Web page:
831 Microphysical and Near-Storm Environmental Control on the Maintenance of the 15 July 2015 MCS

Tuesday, 9 January 2018
Exhibit Hall 3 (ACC) (Austin, Texas)
Tam Iat Hin, National Taiwan Univ., Taipei, Taiwan; and M. J. Yang and W. C. Lee

Handout (1.6 MB)

A ground-based, self-sustained convective line was sampled by a mixture of high-frequency ground-based observational instruments in Brewster, KS for the Plains Elevated Convection at Night (PECAN) field experiment on 15th July, 2015.

A synthesis of observational datasets, including 1) high temporal frequency radiosonde and surface observation, 2) dual-polarization parameter data from the Goodland (KGLD) WSR-88D, 3) 449 MHz Profiler and 4) Wyoming King Air leg data is utilized to document the pre-convective line environmental change and the convective line structural deterioration while the convective line moved rapidly across northwestern Kansas.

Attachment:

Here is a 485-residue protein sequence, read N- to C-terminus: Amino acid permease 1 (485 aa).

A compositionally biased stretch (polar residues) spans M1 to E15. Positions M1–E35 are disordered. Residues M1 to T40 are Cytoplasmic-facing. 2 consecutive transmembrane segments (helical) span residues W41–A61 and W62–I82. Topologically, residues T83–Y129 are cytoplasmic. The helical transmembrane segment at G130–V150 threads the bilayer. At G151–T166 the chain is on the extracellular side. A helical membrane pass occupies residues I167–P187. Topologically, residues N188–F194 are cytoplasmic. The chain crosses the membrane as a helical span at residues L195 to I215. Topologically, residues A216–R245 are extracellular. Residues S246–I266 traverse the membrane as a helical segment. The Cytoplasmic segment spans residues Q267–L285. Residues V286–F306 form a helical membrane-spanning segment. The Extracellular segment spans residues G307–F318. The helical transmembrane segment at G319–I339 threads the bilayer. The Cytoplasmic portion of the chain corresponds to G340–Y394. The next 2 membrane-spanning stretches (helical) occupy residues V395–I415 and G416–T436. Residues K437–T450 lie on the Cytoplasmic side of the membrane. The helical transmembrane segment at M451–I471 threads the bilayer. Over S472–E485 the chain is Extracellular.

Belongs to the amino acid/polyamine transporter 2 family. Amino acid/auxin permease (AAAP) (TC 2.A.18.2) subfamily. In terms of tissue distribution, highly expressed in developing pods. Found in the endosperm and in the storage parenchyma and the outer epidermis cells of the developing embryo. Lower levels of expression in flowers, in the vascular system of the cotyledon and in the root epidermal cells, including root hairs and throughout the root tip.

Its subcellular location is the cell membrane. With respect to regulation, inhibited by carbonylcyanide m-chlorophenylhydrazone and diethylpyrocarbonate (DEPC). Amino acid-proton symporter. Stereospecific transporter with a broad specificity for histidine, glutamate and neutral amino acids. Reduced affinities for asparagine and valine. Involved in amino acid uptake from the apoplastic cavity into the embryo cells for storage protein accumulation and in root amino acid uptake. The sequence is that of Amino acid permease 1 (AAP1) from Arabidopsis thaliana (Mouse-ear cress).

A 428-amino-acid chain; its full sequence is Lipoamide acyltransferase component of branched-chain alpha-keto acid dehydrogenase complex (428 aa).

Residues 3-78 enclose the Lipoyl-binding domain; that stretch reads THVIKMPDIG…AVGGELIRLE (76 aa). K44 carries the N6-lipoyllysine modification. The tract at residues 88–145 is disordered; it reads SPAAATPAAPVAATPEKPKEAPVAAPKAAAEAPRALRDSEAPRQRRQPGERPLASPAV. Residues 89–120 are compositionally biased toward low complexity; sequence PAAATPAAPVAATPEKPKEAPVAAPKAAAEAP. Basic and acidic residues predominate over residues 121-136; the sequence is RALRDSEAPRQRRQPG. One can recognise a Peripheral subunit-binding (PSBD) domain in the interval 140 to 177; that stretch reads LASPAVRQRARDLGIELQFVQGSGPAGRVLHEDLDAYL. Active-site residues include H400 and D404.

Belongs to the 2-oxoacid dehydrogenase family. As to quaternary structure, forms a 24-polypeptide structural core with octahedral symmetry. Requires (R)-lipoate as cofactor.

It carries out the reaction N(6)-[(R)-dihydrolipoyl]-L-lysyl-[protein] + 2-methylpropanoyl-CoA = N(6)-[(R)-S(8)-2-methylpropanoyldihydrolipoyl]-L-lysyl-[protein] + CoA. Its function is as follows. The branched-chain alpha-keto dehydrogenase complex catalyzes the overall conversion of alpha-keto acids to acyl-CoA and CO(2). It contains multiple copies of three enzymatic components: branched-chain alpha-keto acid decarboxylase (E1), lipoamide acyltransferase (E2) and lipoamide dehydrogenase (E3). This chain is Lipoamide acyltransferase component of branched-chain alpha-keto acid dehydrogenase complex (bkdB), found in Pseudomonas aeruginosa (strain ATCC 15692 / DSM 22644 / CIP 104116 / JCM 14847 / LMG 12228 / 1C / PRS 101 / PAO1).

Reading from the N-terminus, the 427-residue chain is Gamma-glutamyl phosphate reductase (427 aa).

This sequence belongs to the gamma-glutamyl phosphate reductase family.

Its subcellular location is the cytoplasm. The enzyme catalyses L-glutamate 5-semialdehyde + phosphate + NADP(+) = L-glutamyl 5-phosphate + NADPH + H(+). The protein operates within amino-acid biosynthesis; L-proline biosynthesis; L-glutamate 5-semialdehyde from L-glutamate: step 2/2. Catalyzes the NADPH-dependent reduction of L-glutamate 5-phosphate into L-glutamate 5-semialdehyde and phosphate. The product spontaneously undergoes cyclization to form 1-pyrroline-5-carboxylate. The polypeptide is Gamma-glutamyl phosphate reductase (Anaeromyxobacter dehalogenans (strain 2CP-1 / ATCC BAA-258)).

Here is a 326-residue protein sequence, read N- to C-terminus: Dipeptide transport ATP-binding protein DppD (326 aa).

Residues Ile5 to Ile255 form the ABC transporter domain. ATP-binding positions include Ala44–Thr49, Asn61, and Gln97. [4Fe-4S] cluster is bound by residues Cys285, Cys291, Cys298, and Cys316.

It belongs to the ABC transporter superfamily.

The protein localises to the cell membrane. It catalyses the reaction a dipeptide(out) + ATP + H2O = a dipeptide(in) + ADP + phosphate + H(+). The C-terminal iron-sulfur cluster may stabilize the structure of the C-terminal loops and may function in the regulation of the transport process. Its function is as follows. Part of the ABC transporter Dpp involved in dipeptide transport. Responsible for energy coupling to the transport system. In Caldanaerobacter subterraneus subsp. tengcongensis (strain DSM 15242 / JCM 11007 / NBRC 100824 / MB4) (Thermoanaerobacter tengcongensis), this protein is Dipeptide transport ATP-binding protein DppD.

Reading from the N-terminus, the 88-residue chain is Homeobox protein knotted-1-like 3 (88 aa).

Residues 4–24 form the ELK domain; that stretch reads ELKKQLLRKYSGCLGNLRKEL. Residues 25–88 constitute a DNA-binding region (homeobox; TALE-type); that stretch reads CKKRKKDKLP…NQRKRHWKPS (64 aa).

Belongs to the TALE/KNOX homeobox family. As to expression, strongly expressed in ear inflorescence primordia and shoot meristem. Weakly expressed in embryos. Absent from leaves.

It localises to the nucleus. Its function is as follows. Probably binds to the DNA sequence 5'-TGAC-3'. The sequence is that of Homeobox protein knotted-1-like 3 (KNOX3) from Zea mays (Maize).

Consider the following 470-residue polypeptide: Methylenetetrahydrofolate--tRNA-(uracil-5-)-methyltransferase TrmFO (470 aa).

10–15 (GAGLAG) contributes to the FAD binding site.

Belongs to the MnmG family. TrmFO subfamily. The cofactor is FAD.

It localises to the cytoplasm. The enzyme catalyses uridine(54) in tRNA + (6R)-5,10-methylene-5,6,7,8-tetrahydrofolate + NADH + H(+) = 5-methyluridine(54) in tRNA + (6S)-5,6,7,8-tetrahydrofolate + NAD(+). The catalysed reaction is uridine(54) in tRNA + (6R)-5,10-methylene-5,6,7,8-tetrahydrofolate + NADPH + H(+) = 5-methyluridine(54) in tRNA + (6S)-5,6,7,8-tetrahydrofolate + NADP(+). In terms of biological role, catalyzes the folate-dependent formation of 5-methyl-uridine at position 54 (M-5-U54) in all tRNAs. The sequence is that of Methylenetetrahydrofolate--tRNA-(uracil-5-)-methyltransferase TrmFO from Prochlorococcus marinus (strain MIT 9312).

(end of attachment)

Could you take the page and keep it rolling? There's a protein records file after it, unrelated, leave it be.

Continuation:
The processes contributed to the initial weakening of the convective line included: 1) the stabilizing effect of compensating subsidence and surface radiative cooling after sunset in the pre-convective line region, 2) upshear-tilted updraft associated with strong cold pool. Dual-polarization observation reveals the importance of the weak convection in the weakening convective region in strengthening the cold pool due to a more robust evaporation process, while the larger droplet size and fall speed in the stratiform region limited its contribution to cold pool accumulation. Possible processes that are responsible for the wave-like cell initiation in the dissipated convective region will also be discussed.

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